What Type Of Nozzle Is Best For Me?
This article talks about the importance of nozzles. Nozzles are the final and one of the most critical parts of your irrigation system. It does not matter how good the system is; putting in the wrong nozzle will make it ineffective and a money waster. Click here to shop nozzles
Understanding nozzles is simple. For one, the notes you need are written right on top. It’s like having the answers to your history test on the same line as the question.
When talking about nozzles, it is important to recognize the features of standard versions. Look at the top of a standard nozzle. You’ll see three things: a number, a letter, and some lines. In this sample the “10” means 10-foot radius, the “H” means Half Circle or 180-degree coverage, and the line indicates the spray area. This notation is standard throughout the industry. A full circle nozzle has the distance and pattern, but no line marks.
There are nozzles designed just for gardens and small areas. These are strip nozzles. Their patterns are as shown below.
Talking about nozzles includes variable nozzles. Variable nozzles are just that: variable. They can adjust spray patterns from 0 to 360. Markings on these are usually the radius and either “A” for adjustable or “VAN” or simply arrows pointing in both directions. These are excellent for small or unusual angles. To adjust you just turn the top ring or the side ring, depending on the manufacturer. Extremely versatile.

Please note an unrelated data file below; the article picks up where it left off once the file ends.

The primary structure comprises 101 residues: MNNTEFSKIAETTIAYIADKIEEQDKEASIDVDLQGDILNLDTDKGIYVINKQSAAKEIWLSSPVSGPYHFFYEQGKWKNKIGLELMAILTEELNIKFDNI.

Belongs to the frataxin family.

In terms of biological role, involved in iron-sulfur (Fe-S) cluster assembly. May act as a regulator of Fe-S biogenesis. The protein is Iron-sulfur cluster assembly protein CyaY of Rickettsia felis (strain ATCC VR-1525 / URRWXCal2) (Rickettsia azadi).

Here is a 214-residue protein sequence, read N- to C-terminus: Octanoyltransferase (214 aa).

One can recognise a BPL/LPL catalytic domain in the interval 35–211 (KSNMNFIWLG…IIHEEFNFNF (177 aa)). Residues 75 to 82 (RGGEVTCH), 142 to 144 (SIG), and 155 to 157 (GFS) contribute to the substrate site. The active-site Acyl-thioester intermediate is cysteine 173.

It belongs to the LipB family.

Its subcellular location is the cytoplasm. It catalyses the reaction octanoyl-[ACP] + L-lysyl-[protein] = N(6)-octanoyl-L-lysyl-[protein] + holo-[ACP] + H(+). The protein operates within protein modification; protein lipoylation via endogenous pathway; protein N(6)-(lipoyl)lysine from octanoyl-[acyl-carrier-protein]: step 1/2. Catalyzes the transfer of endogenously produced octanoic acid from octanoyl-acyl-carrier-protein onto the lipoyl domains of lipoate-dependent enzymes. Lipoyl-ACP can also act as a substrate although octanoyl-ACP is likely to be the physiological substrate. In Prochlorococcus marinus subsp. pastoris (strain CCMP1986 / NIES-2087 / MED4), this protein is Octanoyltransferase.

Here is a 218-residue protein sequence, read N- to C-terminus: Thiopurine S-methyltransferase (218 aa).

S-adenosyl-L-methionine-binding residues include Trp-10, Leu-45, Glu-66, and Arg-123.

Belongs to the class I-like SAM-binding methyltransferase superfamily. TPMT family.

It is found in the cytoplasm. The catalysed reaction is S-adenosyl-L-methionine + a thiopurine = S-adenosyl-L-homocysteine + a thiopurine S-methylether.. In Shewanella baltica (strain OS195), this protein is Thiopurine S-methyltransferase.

Every manufacturer has specialty nozzles. Some are low angle, some are low flow, and some have different nozzle designs. Each has its benefits. All, however, fall back to the same basic descriptions: they all have a radius/distance marking, and they all have a pattern description.
There can be a great deal of difference in the amount of water two nozzles from different companies put out. For example, a Hunter 15’ full pattern standard nozzle at 30 PSI puts out 3.72 gallons per minute (GPM). A Toro Precision series, same radius, pattern, and pressure, puts out 2.31 GPM. That is a difference of 1.41 gallons per minute. Both fit a need and have a specific purpose. However, you do not want to mix the Hunter and the Toro spray nozzles in the same zone. You will either over or underwater in one area.
It is essential to stay with the same manufacturer on nozzles to keep the same precipitation rates.
One Final Note: Most nozzles are female thread and will swap brand to brand without a problem. Some nozzles are male thread and are for certain brands only. Female thread tends to dominate the industry but make sure of what you have before you purchase replacements. Everything is good. You have the right tires, an actual indoor…uh… throne room, and perfect coverage for your yard.